State Route 67 between Lakeside and Ramona has been the scene of numerous, horrific head-on collision over the years.
Now the state’s Transportation Department is studying whether to build median barriers along a 12-mile stretch of the highway between Willow Road in Lakeside and Shady Oaks Drive in Ramona — an idea talked about for decades but always rejected for various reasons.
The obvious advantage to placing barriers would be to stop head-on collisions from happening — crashes like one in May 2012 that killed four people when the driver of a car heading toward Ramona near Mount Woodson lost control on the rain-slicked highway and crossed into oncoming traffic.
One reason for rejecting the barriers has been the vast inconvenience it would create for thousands of people who live off cross streets or have driveways along the highway. Barriers would mean those residents would have to make right turns and possibly drive for miles before being able to make a U-turn and head back in the direction they intended, said California Department of Transportation Project Manager Richard Estrada.
That would also cause further traffic congestion that is already significant, especially during evening rush hour.
“That’s a huge consideration that we’re looking at,” Estrada said.
Barriers are also a concern when it comes to evacuating Ramona during a wild fire. In 2007 it took many hours to evacuate the town as the Witch Creek fire threatened the community. Estrada said during part of the evacuation both sides of the highway were opened to southbound traffic; how a barrier would impact such an evacuation is a concern.
“We will be meeting with a number of different agencies, law enforcement and fire, because we are well aware that fire evacuation is an issue,” he said.
Another reason given in the past for not building barriers is that, while they are effective at stopping head-on crashes, they can cause other accidents when drivers sideswipe a barrier then overcorrect, sending them into another vehicle or rock wall, or down an embankment.
There are no plans in even the distant future to widen the highway. Estrada said if barriers are eventually built it would be a complicated construction project that would probably cause months of heavy congestion along the highway because lanes would be narrowed in order to protect workers.
Four alternative plans are being considered. One would leave things as they are, the other three involve either concrete, metal or tension cable barriers or creating a buffer zone. Some of the options would require removing a lane of traffic in parts of the highway where there are currently three or four lanes, Estrada said. That too would likely cause further congestion, the project manager said.
In August, an informational meeting was held in Ramona to give the public the opportunity to see what is being considered. Probably next spring, after a draft environmental report has been prepared, Caltrans will make a presentation to the community. Should one of the barrier options eventually be accepted, construction would likely not begin until late 2016 or 2017, Estrada said.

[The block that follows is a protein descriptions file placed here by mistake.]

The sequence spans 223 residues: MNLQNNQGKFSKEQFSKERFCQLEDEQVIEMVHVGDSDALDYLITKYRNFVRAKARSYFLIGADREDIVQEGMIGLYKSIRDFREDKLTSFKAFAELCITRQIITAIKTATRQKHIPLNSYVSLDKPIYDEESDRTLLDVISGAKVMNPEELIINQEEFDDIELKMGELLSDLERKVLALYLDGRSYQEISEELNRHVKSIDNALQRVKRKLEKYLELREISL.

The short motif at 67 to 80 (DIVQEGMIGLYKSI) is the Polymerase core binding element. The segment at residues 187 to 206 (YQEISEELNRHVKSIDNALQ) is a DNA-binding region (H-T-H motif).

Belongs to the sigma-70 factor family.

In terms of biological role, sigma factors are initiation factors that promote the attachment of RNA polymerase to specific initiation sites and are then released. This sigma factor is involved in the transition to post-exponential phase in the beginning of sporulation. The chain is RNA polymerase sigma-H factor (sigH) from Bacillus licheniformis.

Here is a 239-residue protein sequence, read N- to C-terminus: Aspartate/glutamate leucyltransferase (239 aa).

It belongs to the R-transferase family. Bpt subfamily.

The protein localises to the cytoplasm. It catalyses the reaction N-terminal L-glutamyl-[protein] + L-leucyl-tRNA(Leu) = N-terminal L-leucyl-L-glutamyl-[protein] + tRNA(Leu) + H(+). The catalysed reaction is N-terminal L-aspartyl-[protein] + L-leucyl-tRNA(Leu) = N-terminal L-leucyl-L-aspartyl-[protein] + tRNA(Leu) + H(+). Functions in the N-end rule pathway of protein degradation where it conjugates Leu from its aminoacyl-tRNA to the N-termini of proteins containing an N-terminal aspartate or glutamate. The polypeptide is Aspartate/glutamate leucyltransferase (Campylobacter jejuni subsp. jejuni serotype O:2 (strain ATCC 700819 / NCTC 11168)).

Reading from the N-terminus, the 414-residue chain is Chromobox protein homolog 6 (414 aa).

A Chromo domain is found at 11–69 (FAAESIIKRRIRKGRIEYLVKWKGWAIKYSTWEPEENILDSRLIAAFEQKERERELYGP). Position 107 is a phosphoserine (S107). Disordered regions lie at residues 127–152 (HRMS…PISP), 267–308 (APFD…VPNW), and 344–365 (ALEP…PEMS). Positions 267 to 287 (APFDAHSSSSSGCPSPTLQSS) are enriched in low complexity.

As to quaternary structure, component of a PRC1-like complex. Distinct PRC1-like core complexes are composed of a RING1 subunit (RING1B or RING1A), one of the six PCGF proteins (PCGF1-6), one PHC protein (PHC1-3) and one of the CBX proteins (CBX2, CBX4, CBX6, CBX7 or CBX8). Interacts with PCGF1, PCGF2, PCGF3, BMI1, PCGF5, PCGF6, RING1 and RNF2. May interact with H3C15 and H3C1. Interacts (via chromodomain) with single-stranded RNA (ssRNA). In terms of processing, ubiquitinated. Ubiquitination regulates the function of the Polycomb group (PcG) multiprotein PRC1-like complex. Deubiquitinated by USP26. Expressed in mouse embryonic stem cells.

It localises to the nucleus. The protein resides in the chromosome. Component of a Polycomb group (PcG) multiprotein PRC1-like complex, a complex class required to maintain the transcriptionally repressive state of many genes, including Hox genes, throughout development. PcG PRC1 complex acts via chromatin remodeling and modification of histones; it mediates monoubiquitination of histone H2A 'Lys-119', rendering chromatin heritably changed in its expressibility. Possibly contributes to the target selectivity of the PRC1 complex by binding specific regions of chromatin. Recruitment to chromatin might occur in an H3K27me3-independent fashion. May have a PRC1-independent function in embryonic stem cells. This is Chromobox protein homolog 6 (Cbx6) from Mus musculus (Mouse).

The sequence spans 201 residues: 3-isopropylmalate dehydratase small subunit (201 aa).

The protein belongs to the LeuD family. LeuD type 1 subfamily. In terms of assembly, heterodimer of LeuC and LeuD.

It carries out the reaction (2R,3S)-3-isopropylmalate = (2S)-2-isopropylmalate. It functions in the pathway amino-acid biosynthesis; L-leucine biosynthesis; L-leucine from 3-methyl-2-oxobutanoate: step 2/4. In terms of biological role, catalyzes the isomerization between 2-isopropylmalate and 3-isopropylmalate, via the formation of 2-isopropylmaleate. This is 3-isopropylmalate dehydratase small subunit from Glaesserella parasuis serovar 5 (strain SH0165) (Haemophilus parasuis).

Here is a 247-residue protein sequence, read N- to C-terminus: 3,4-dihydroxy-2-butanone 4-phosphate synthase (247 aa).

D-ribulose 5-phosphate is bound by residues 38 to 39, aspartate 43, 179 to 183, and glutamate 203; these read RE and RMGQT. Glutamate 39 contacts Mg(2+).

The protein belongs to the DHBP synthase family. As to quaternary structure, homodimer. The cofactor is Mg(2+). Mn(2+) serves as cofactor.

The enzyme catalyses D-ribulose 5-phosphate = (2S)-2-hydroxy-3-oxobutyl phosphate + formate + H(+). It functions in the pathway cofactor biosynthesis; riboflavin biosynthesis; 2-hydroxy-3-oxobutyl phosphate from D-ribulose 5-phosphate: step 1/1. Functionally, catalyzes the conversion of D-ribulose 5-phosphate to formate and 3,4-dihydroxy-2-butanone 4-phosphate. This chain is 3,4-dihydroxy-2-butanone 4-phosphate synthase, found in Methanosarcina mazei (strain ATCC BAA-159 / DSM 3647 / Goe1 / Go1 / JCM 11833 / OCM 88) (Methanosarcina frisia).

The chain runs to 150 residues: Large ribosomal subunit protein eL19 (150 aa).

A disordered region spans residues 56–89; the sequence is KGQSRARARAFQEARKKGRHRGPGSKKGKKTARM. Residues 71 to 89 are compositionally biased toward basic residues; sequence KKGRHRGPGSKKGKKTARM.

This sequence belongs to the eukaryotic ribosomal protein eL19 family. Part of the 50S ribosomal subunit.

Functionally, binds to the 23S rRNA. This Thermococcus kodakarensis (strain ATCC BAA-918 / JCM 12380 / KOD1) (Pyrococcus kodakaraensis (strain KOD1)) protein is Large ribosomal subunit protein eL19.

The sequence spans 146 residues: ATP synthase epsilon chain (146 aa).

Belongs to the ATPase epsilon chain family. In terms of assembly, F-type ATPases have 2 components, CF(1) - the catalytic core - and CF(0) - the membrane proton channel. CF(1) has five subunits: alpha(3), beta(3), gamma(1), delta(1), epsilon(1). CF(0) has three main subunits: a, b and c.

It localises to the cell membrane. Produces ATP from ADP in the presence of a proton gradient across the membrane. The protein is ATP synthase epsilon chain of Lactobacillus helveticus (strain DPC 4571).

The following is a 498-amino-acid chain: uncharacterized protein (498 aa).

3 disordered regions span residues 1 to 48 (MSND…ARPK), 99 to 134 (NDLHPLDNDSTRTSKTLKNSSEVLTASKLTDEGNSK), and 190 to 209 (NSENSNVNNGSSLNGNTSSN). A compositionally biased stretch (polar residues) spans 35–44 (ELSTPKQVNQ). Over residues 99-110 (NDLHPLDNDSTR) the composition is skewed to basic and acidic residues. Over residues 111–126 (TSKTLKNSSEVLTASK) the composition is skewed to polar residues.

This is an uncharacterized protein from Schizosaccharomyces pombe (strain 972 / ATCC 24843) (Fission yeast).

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Caltrans hopes to make deadly road safer
RAMONA, Calif. – State Route 67 is one of the deadliest roads in San Diego County and the California State Transportation Department is trying to figure out how to make it safer.
“SR-67 is a curvy rural highway with one or two lanes in each direction,” said Caltrans spokeswoman Cathryne Bruce-Johnson. “It also intersects with a lot of crossroads and driveways.”
Caltrans did not have exact numbers on how many fatal deaths have taken place on Route 67, but residents who live near the highway say there are several deadly accidents every year.
“Every time there is a fatal accident, a life flight helicopter is brought in and the freeway is shut down, sometimes for four hours at a time,” said Sheri Salomone, who lives off of the highway in Ramona. “I personally have had to sit in my car all that time and wait for the road to reopen because it is just too long to drive all the way around.”
Caltrans is in the early stages of considering several different options to improve the road. The alternatives for potential improvements being considered include a median concrete barrier, a high tension cable barrier, a metal barrier and median buffer from Willow Road to Shady Oaks Drive in the cities of Lakeside, Poway and Ramona.
The idea of median barriers have been rejected for decades because residents say they would inconvenience those who live off the highway, because they would have to drive for miles before they could make a U-turn to head back in the other direction.
Stephen Adams has used SR-67 for 28 years and said most of the accidents are the result of careless driving.
“People need to take responsibility of themselves and be more careful of their driving,” Adams said.
In areas where there are more than one lane in each direction, adding barriers could reduce the number of lanes, according to Caltrans.
Residents argue that one lane would cause more traffic on a highway that is already congested during rush hour.
Salomone said she’s not even convinced a barrier would solve the problem.
“There’s already a barrier on Slaughter House Canyon Road and there’s a lot of accidents there,” she said.
Caltrans is soliciting public feedback on the potential improvements until October 15 online at Caltrans website and email.
Construction would not likely begin until 2016 or 2017.